May 27, 2020

Your Quick-Start Guide to Pre-Certification

By Beth Knight-Pinneo, Alliance Benefits

As hospitals begin to open for non-emergency procedures, now is an excellent time to be reminded of pre-certification requirements. Pre-certification, often referred to as prior authorization, is the process used by health insurance companies to confirm that a service to be performed is medically necessary. Taking time to be sure you have all your ducks in a row before a procedure can help avoid problems and stress down the road.

Typically, your in-network doctor or hospital staff will handle pre-certification. However, it is a good idea to follow up. Any errors or omissions could result in penalties, payment delays, or even claim denials.

What Procedures Require Pre-Certification?

ALL non-emergency facility admissions and surgeries, as well as many other procedures, require pre-certification. If you are an Alliance Health Plan member and have any questions, we recommend calling HealthComp at (800) 442-7247 to confirm what is required for the procedure you are anticipating. They can help you know if there are any further stipulations. For example, if your doctor is opting to perform a more invasive procedure rather than a less invasive one, they will be required to show documentation to explain why this is the preferred method of treatment.

Here are some examples of questions you might ask:

  • Does this procedure require pre-certification?
  • What is the coverage for this procedure?
  • Are there special rules, limitations, or exceptions where this procedure might not be covered?
  • Is this procedure covered only for specific medical diagnoses?
  • Is there a specific plan exclusion for this procedure?
  • Are there any other requirements that are unique to this procedure?

Note: If pre-certification is not required, this does not automatically mean that a procedure is covered, only that the pre-certification process is not required.

It’s helpful to get the name of the person you speak with in case you have questions or concerns later.

What if Your Pre-Certification is Denied?

It’s important to know that in the insurance world, a denial can mean the request can’t be approved based on the information received so far. Sometimes your doctor can provide additional documentation that will reverse the decision.

Keep in mind your provider has hundreds of patients, so you are your own best advocate, and the responsibility is ultimately yours. Be persistent but patient in your follow up calls.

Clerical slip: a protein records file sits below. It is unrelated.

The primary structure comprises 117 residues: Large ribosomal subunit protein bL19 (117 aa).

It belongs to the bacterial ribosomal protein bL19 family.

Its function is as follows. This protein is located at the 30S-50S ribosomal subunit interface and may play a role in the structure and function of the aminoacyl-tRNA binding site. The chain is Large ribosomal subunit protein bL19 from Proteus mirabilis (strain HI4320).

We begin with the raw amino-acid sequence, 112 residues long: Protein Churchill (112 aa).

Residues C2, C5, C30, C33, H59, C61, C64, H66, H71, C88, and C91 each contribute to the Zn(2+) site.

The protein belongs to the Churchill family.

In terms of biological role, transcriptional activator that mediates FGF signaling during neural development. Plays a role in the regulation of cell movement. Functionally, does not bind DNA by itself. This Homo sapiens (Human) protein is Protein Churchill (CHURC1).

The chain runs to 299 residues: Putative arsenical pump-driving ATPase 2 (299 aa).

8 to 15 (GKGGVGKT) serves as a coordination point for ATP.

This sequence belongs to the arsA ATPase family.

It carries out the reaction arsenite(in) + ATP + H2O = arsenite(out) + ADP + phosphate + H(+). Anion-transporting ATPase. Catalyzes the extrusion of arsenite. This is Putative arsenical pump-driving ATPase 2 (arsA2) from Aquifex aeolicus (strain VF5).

If you’ve received a denial with conflicting information or have questions, you’re welcome to contact Alliance Benefits for help.

Scheduling Your Procedure

  • Be sure to confirm with your provider that the procedure has been approved.
  • It’s important not to box yourself in by scheduling procedures late in the year, too close to travel dates or other important events.

What About Emergencies?

Emergency hospital admissions have other processes called “Concurrent Review” or “Retrospective Review,” where the hospital submits information to the insurance for review while you are admitted or have already undergone the procedure. This review process is to be done within 48 hours of admission. Typically, the hospital will take care of this for you. It’s a high priority for hospitals to do this correctly as they know insurance payment hinges on appropriate information being submitted.

Our Commitment to You

We understand that this process can be complicated and stressful. Alliance Benefits is dedicated to helping you and your family in any way possible. If you have questions or aren’t finding the information you need, please feel free to contact us at (800) 700-2651 or


Beth joined Alliance Benefits in January 2001. In her role as Benefits Consultant, she focuses on building relationships with churches and districts, and assisting with health and 403(b) retirement plan questions. She is assigned to serve the churches and districts in the Western and Southern US, and the multi-cultural districts.

Posted in: Health Plan Tools